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Jel Classification:G00 

Working Paper
A Macroprudential Theory of Foreign Reserve Accumulation

This paper proposes a theory of foreign reserves as macroprudential policy. We study an open economy model of financial crises, in which pecuniary externalities lead to over-borrowing, and show that by accumulating international reserves, the government can achieve the constrained-efficient allocation. The optimal reserve accumulation policy leans against the wind and significantly reduces the exposure to financial crises. The theory is consistent with the joint dynamics of private and official capital flows, both over time and in the cross section, and can quantitatively account for the ...
Working Papers , Paper 761

Working Paper
The Financial (In)Stability Real Interest Rate, R**

We introduce the concept of financial stability real interest rate using a macroeconomic banking model with an occasionally binding financing constraint as in Gertler and Kiyotaki (2010). The financial stability interest rate, r**, is the threshold interest rate that triggers the constraint being binding. Increasing imbalances in the financial sector measured by an increase in leverage are accompanied by a lower threshold that could trigger financial instability events. We also construct a theoretical implied financial condition index and show how it is related to the gap between the natural ...
International Finance Discussion Papers , Paper 1308

Report
Merger options and risk arbitrage

Option prices embed predictive content for the outcomes of pending mergers and acquisitions. This is particularly important in merger arbitrage, where deal failure is a key risk. In this paper, I propose a dynamic asset pricing model that exploits the joint information in target stock and option prices to forecast deal outcomes. By analyzing how deal announcements affect the level and higher moments of target stock prices, the model yields better forecasts than existing methods. In addition, the model accurately predicts that merger arbitrage exhibits low volatility and a large Sharpe ratio ...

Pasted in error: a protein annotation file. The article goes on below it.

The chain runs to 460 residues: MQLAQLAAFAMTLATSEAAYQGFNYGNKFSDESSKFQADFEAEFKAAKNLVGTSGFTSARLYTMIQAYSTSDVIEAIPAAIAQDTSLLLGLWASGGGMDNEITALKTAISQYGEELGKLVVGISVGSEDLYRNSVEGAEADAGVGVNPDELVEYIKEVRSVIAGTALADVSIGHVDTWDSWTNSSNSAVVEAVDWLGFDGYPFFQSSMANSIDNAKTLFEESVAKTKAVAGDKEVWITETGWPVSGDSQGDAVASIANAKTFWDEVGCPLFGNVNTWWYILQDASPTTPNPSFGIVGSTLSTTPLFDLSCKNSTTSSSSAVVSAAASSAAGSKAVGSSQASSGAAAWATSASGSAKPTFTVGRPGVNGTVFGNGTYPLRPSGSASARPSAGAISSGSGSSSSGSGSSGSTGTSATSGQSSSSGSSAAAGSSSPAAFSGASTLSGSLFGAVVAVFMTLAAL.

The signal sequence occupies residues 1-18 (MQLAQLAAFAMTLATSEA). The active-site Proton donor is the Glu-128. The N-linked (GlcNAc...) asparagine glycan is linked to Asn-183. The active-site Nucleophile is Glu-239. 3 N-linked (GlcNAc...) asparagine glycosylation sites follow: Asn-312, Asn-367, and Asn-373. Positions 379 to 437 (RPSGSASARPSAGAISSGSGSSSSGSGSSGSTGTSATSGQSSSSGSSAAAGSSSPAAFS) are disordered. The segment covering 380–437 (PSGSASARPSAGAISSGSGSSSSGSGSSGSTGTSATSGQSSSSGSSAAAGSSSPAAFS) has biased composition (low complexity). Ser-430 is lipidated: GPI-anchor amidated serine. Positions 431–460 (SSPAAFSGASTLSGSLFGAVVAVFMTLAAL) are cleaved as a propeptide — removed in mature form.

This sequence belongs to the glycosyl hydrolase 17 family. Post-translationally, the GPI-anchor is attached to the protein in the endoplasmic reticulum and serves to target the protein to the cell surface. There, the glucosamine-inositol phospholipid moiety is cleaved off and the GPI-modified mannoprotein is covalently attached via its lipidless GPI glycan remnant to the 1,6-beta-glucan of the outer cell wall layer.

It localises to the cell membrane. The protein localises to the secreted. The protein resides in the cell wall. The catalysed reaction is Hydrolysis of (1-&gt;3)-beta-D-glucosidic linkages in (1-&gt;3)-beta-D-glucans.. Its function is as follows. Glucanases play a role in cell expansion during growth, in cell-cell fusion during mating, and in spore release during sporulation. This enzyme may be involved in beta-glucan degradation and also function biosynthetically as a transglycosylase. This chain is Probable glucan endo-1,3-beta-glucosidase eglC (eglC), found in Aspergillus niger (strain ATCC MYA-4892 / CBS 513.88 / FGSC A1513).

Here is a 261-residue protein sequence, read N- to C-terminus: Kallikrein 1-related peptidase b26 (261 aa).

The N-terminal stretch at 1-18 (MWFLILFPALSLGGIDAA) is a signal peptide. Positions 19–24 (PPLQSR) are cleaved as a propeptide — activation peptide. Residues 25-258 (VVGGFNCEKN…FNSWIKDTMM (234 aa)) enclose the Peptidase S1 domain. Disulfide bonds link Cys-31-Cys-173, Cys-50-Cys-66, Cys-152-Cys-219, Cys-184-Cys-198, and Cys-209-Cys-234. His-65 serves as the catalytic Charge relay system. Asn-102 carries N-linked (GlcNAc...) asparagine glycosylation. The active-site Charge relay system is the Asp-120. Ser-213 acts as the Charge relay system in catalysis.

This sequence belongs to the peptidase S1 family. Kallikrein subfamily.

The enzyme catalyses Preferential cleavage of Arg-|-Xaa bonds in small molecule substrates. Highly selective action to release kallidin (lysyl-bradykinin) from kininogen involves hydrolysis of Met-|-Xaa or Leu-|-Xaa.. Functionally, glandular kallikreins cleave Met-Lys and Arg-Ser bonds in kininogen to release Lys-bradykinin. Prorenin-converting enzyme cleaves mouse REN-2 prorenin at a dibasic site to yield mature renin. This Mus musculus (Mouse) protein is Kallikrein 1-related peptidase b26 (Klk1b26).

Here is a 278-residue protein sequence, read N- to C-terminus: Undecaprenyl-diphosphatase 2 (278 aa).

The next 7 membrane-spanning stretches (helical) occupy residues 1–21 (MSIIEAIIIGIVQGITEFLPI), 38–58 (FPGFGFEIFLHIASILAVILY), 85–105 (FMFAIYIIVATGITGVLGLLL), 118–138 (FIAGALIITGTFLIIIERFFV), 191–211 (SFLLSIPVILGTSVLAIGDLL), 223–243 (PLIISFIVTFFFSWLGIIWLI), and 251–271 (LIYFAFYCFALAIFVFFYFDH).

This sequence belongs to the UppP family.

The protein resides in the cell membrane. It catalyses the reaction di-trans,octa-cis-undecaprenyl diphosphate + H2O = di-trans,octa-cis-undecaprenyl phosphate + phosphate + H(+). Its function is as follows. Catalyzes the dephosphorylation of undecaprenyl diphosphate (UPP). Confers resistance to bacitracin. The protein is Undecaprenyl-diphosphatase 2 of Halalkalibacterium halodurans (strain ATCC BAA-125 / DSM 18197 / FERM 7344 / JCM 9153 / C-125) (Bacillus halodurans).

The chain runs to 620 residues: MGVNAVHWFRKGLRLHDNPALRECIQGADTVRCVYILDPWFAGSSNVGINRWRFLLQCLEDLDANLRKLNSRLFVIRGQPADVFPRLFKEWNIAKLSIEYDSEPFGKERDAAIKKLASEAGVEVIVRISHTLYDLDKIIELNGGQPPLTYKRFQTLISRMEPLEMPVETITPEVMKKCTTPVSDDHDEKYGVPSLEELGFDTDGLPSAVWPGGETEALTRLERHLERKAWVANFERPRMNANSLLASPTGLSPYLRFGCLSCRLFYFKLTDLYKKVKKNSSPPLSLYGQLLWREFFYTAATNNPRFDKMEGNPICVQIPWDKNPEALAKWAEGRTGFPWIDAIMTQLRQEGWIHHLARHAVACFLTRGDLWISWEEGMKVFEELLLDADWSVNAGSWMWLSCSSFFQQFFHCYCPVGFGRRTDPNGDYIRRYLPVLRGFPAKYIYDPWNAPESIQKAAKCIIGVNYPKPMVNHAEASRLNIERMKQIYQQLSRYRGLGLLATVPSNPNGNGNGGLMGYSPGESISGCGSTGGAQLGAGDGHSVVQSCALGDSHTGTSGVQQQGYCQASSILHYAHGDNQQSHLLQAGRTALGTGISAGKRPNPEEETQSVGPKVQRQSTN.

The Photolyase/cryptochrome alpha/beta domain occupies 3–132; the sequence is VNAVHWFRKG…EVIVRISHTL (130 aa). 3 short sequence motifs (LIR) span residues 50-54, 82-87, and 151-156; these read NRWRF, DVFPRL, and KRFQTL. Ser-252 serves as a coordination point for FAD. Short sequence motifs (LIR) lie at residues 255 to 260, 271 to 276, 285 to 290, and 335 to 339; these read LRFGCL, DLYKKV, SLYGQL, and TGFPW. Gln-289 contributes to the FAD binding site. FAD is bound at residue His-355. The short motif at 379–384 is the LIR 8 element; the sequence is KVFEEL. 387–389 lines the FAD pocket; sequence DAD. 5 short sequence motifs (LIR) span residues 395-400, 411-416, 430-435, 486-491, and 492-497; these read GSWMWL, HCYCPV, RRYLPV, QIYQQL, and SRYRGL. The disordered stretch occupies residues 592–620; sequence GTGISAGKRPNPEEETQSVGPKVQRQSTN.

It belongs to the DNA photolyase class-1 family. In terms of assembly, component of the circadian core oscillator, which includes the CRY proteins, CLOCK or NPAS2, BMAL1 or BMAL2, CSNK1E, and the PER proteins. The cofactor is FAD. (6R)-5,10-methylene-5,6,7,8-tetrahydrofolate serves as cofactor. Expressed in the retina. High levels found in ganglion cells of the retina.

Staff Reports , Paper 761

Report
Competition, reach for yield, and money market funds

Do asset managers reach for yield because of competitive pressures in a low-rate environment? I propose a tournament model of money market funds (MMFs) to study this issue. When funds care about relative performance, an increase in the risk premium leads funds with lower default costs to increase risk-taking, while funds with higher default costs decrease risk-taking. Without changes in the premium, lower risk-free rates reduce the risk-taking of all funds. I show that these predictions are consistent with MMF risk-taking during the 2002-08 period and that rank-based performance is indeed a ...
Staff Reports , Paper 753

Working Paper
Interest Rates or Haircuts? Prices Versus Quantities in the Market for Collateralized Risky Loans

Markets for risky loans clear on two dimensions - an interest rate (or equivalently a spread above the riskless rate) and a specification of the amount of collateral per dollar of lending. The latter is summarized by the margin or "haircut" associated with the loan. Some key models of endogenous collateral constraints imply that the primary equilibrating force will be in the form of haircuts rather than movements in interest rate spreads. Indeed, an important benchmark model, derived in a two-state world, implies that haircuts will adjust to render all lending riskless, and that a loss of ...
Working Paper Series , Paper WP-2016-19

Journal Article